where p (I|ω) is a Gaussian-distributed probability density function of I, conditioning on region ω with mean μω and standard deviation σω. Considering the influence from image artifacts (such as inhomogeneity effect) and more than one tissue type outside the bladder wall, we use μωx, x and σωx, x to statistically characterize each voxel at location x instead of using the global parameters μω and σω, i.e.,
To model the a priori probability density function P (ω), we refer to the ILSF and OLSF. As mentioned above, the ZLSSs are located nearby the bladder wall borders and, therefore, they can provide prior knowledge for the clustering procedure. A functional form of P (ω) can be
where ωLS,x is the LS-determined region label of voxel at location x and can be understood by the following example. As shown in Fig. 6(b), ϕ1 and ϕ2 divide the ROI into three regions, and ωLS,x denotes one of the three regions. All voxels at locations x inside the same region have the same label ωLS,x. Notation ωx is the region label of voxel at location x and is obtained by the use of the RACA, i.e., finding the mode of the posterior (13). α1 and α2 are positive constant values. The term |ωx − ωLS,x| in (15) encourages the region label ωx of voxel at location x to have the same label as its initial ωLS,x (given by the ZLSSs). The term min (|ϕ1 (x)|,|ϕ2 (x)|) is the distance from x to the nearest ZLSS. It aims to consider the uncertainty of the classification for those voxels around the boundaries. In other words, the closer the voxel at location x to one of the ZLSSs, the likely it may change class label. The last term V (ωx) in (15) is a potential, coming from the 26-connected neighbors of voxel at location x, which is defined as follows:
where Nx is the set of neighboring voxels. This term encourages the continuity in terms of region labels between central voxels and its neighbors. Combining the likelihood (14) and the a priori density (15), the a posteriori density p (ω|I) of (13) is rewritten as:
The overall flowchart of the iterative process between constructing the energy functions (via performing the RACA) and evolving the LS functions of ILSF and OLSF for the inner and outer borders of the bladder wall is depicted by Fig. 7. In each iteration cycle, the ILSF and OLSF provide prior knowledge to initialize the voxels’ region label for the RACA while the clustered results are used to generate energy functions for the evolution of the LS functions.
In this section, we discuss three issues: (i) an algorithm to estimate the local mean μωxx and local standard deviation σωxx in the posteriori probability density function p (ω|I); (ii) given μωxx and σωxx, the estimation of the region label ωx of each voxel at location x in the ROI; and (iii) the use of the clustered results to construct the energy functions for ILSF and OLSF evolution. We briefly discuss the first and second issues because their details can be found in , and pay more attention to the third issue.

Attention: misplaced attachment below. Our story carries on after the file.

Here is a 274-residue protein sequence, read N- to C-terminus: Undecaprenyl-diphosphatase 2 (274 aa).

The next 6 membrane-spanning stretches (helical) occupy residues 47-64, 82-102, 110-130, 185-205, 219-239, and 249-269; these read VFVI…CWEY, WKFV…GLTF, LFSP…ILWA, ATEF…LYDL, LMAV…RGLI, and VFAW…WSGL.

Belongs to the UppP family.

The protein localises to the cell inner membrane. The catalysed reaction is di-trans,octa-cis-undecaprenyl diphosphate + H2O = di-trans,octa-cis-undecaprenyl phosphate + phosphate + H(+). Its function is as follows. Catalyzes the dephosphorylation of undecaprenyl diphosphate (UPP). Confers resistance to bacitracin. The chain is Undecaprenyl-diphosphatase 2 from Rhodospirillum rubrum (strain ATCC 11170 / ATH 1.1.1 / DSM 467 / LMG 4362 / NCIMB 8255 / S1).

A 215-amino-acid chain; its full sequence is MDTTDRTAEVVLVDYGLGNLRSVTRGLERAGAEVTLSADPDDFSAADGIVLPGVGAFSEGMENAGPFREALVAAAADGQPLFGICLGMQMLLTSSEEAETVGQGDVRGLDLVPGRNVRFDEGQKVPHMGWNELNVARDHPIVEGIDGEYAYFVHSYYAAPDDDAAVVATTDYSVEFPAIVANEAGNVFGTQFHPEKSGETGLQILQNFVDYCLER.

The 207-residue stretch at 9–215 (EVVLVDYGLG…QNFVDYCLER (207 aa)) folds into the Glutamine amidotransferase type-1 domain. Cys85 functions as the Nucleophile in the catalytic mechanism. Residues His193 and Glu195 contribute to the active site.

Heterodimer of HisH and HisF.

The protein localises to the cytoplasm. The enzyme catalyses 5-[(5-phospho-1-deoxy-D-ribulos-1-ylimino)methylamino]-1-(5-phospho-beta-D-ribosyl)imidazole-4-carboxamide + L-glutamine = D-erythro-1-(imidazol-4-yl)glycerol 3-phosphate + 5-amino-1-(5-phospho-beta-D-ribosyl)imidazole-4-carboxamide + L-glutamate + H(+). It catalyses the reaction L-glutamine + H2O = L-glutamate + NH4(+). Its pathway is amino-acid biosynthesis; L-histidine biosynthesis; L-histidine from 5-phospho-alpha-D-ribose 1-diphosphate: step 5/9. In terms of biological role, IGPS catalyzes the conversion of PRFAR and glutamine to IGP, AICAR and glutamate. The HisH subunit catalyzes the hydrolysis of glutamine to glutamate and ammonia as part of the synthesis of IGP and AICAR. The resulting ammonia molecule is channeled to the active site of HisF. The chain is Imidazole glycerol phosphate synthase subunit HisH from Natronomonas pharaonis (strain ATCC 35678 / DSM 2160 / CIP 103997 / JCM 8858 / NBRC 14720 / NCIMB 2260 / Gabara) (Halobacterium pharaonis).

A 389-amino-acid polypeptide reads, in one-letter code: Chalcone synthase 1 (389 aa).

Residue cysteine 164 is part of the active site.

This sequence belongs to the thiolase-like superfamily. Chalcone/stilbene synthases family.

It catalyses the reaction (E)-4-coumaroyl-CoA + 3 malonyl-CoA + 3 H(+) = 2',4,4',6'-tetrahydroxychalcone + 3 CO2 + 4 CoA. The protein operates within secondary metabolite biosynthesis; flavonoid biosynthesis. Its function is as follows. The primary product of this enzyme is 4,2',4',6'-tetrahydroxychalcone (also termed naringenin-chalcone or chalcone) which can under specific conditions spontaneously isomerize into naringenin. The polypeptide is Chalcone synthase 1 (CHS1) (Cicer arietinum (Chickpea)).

The μωxx and σωxx are estimated for each voxel at location x while the region label ωx is known. As shown in Fig. 8(a), a square window is centered at x. All voxels with the region label ω = 3 are colored blue. The ROI is highlighted by pink. Only those voxels located inside the ROI and those voxels inside the square window with exactly the same region label ω = 3 are considered for estimating the local mean μω=3,x and standard deviation σω=3,x for the central voxel x. Furthermore, instead of estimating the local mean and standard deviation for all voxels, the estimation is performed for a group of spatially-separated voxels in order to eliminate redundant information and reduce calculating burden. The performance procedure is illustrated by Fig. 8(b). The voxels in red color are samplers. The two squares outlined by the solid and dash lines are two windows with length W. s1 and s2 are two sample voxels which are also the central voxels in the windows. The distance between two adjacent sample voxels on each dimension is W/2. After the mean μω=3,x and standard deviation σω=3,x for those sampled voxels are obtained, the estimation of these two parameters for the remaining voxels is determined by linear interpolation from the samplers.
Given the mean μωx,x and standard deviation σωx,x for voxel at location x, the region label ωx is estimated by maximizing the a posteriori probability p(ω|I) of (13). Since global maximization of (17) is complex and time consuming, instead we maximize the conditional probability density for each voxel at location x by:
In other words, while the observation Ix is known and the current region labels of all other voxels are given (by the ZLLSs), we maximize p(ωx|Ix) to update ωx. For example, if p(ωx = 1|Ix) = max (p(ωx = 1|Ix),p(ωx = 2|Ix),p(ωx = 3|Ix)), then voxel at location x belongs to region 1 which is ωx =1. The maximization operation is performed voxel-by-voxel throughout the whole image. This cycle is repeated until a convergence is achieved where the number of voxels, which changed their region labels in one cycle, is less than one tenth of the total voxel number. The sub-optimum result is obtained by the greedy algorithm .